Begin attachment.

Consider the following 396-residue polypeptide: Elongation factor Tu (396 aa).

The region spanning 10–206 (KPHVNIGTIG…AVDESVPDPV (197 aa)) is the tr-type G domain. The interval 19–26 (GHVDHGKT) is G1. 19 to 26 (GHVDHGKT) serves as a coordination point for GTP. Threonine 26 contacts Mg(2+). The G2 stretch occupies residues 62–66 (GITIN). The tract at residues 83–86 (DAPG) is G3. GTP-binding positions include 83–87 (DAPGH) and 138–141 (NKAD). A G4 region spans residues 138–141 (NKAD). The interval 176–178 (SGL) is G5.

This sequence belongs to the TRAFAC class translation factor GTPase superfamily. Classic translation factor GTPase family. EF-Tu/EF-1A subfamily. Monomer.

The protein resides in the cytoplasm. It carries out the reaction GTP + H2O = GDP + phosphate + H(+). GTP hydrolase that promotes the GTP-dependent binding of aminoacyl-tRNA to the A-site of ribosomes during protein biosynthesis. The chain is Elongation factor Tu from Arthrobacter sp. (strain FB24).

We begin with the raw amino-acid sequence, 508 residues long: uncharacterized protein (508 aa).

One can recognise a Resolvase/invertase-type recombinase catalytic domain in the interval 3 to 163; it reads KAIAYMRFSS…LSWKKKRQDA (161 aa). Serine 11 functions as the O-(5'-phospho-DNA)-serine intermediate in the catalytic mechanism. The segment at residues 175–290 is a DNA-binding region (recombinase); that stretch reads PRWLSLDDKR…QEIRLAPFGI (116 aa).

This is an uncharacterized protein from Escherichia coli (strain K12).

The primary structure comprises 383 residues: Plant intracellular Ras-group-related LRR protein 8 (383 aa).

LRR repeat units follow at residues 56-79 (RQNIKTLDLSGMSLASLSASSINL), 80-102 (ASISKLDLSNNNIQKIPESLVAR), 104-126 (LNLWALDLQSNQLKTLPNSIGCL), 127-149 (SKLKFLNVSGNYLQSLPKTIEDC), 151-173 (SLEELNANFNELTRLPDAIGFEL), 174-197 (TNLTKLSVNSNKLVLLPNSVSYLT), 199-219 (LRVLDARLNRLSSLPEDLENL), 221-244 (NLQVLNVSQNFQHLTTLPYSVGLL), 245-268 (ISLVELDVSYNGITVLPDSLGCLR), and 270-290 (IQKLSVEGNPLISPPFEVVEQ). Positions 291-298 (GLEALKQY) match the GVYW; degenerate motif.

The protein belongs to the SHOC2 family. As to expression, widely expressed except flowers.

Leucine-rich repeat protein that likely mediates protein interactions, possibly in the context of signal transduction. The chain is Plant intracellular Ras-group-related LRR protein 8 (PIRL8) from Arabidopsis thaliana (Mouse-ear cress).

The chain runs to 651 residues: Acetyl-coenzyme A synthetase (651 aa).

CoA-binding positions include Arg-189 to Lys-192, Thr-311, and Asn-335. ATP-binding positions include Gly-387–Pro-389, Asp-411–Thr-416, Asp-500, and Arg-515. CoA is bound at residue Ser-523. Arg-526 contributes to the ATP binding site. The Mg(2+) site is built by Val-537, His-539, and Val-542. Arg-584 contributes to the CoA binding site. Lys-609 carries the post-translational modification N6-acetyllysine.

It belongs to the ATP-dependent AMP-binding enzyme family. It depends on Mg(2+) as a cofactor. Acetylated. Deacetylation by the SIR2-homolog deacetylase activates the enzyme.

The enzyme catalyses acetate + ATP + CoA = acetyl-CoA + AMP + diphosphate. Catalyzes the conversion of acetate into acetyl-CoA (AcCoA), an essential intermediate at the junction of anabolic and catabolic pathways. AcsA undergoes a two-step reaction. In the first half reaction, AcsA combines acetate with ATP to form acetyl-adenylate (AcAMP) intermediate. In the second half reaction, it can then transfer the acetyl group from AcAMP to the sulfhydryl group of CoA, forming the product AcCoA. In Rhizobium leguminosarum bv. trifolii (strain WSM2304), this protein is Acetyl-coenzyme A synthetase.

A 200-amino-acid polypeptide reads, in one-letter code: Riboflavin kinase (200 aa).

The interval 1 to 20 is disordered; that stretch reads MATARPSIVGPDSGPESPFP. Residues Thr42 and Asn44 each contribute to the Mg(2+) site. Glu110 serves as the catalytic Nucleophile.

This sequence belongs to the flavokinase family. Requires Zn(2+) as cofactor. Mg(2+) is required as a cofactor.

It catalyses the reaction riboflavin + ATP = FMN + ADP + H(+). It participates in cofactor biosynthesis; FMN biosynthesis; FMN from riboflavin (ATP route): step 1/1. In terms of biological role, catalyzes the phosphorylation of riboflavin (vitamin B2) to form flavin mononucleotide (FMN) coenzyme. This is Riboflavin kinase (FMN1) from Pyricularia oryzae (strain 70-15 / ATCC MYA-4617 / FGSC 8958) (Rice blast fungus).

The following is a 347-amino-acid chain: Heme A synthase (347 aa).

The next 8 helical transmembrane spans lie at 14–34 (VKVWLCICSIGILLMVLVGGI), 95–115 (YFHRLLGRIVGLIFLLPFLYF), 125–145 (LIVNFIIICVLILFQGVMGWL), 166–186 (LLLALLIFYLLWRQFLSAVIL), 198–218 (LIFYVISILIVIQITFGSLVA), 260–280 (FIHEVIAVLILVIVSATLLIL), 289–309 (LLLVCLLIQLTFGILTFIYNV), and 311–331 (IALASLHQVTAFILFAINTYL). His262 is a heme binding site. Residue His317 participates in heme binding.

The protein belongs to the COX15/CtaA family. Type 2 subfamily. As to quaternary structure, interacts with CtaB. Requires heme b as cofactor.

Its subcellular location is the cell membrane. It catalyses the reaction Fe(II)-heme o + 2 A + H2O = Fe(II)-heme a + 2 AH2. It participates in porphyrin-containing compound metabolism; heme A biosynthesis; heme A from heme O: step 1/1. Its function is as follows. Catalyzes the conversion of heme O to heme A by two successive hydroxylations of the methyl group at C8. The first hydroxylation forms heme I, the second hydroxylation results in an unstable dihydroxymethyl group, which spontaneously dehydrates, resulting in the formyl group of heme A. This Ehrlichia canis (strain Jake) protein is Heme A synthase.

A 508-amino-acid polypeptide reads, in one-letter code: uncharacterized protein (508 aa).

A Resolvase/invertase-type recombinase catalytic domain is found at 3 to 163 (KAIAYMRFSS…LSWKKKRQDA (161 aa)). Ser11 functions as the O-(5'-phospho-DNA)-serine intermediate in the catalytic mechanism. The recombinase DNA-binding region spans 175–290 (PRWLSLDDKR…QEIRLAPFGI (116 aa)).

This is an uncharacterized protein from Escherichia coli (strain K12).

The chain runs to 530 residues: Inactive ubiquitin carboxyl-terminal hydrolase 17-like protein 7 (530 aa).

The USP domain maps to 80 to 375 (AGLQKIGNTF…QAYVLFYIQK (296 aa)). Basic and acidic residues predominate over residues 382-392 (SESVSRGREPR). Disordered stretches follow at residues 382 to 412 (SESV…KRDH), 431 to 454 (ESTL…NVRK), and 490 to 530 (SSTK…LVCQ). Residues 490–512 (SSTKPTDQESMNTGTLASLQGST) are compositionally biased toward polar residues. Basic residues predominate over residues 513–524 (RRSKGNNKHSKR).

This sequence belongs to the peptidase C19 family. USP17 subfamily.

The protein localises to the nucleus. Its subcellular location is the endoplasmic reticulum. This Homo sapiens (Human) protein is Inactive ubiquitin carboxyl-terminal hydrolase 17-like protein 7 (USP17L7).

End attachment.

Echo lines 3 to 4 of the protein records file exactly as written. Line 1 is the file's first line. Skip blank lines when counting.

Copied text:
This sequence belongs to the TRAFAC class translation factor GTPase superfamily. Classic translation factor GTPase family. EF-Tu/EF-1A subfamily. Monomer.

The protein resides in the cytoplasm. It carries out the reaction GTP + H2O = GDP + phosphate + H(+). GTP hydrolase that promotes the GTP-dependent binding of aminoacyl-tRNA to the A-site of ribosomes during protein biosynthesis. The chain is Elongation factor Tu from Arthrobacter sp. (strain FB24).